constant wall heat flux boundary condition

        8.6 Heat transfer in thermal entrance region

              8.6.1 Circular tube

                       8.6.1.1 Graetz Problem: Hydrodynamically fully developed (HFD) and

                                    thermally developing flow in circular tube under constant wall

                                    temperature boundary condition

                       8.6.1.2 The Leveque solution: Uniform wall temperature boundary  

                       condition

                       8.6.1.3 Graetz Problem: Hydrodynamically fully developed (HFD) and

                                    thermally developing flow in circular tube under uniform wall heat

                                   flux boundary condition

                       8.6.1.4 Empirical and theoretical correlations for viscous flow in thermal entrance

                                    region of pipe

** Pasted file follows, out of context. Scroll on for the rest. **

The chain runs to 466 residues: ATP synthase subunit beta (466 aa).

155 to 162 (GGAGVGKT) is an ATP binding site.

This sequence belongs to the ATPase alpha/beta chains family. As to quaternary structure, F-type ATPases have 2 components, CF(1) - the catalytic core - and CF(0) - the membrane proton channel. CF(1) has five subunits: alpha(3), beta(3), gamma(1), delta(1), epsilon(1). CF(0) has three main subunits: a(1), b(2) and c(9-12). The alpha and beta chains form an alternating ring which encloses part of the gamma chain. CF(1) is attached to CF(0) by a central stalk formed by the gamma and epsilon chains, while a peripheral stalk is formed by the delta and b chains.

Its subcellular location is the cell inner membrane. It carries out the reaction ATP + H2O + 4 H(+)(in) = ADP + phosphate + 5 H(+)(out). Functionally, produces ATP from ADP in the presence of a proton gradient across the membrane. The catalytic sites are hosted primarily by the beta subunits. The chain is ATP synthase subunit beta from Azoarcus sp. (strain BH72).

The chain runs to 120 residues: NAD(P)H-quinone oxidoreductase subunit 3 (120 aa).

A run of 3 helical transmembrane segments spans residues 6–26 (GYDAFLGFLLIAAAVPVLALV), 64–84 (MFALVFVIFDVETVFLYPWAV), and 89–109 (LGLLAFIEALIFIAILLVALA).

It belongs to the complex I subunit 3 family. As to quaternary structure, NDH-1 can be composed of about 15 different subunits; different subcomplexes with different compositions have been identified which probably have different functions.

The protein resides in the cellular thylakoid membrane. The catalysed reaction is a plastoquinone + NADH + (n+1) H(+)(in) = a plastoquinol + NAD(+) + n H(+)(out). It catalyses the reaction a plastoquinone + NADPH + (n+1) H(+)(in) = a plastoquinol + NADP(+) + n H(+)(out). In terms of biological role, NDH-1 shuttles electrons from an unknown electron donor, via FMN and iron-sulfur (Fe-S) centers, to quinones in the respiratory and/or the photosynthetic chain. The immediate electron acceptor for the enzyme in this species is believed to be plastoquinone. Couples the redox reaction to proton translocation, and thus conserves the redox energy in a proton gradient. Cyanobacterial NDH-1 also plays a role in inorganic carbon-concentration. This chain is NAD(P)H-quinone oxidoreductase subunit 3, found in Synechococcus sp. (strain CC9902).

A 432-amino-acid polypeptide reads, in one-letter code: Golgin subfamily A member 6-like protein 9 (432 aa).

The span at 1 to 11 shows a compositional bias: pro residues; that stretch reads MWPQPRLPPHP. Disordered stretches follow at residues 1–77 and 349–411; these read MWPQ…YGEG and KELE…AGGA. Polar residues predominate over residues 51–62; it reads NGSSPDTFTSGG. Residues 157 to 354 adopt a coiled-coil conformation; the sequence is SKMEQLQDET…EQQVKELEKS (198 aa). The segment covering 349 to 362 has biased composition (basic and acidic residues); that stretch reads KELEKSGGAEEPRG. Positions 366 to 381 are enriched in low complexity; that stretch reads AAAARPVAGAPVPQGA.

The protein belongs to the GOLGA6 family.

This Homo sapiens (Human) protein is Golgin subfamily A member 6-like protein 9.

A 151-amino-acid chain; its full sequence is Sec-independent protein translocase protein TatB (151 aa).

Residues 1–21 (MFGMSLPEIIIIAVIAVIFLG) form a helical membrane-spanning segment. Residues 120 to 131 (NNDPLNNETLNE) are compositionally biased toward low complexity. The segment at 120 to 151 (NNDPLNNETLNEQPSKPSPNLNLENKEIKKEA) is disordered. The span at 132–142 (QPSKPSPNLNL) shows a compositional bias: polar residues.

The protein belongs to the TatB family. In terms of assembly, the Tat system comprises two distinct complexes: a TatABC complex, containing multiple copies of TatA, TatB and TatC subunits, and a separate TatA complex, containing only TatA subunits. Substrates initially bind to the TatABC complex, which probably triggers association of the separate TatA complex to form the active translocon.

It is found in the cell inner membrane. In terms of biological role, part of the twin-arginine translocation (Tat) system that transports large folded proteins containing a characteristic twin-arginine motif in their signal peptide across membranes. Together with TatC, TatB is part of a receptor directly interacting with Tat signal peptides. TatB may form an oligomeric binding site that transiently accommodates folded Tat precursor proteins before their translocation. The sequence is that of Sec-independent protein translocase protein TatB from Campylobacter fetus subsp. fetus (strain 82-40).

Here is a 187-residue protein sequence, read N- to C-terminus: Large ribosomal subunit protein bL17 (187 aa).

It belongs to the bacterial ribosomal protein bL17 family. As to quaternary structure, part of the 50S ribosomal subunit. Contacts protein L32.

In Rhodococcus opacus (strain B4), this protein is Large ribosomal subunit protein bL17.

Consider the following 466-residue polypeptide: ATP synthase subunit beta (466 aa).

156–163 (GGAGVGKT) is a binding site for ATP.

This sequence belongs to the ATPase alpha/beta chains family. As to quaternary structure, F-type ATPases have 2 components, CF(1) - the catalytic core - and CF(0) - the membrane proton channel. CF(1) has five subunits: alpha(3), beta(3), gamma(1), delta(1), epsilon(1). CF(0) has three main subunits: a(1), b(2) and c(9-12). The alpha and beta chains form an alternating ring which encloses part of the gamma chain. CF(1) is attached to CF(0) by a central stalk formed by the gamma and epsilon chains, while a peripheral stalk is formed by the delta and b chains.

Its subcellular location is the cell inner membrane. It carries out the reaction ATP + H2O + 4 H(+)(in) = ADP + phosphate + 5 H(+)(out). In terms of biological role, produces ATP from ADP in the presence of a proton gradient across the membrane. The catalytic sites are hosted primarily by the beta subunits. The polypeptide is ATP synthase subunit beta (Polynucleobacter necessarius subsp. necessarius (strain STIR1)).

8.6.2 Two infinite parallel plates  

                     8.6.2.1 Graetz problem: Hydrodynamically fully developed (HFD) and

                                 thermally developing flow between parallel plates subjected to

                                 constant wall temperature

                     8.6.2.2 Graetz Problem: Hydrodynamically fully developed (HFD) and

                                   thermally developing flow between parallel plates subjected to

                                   constant wall heat flux

                     8.6.2.3 Empirical and theoretical correlations for viscous flow in thermal entrance

                                 region of parallel plates

        8.7 Circular pipe with variable surface temperature distribution in the axial direction

        8.8 Circular pipe with variable surface heat flux distribution in the axial direction

         8.9 Short tubes

 

REFERENCES

PROBLEMS

 

 

9             TURBULENT FLOWS

9.1 Introduction

9.2 The Reynolds experiment

9.3 Nature of turbulence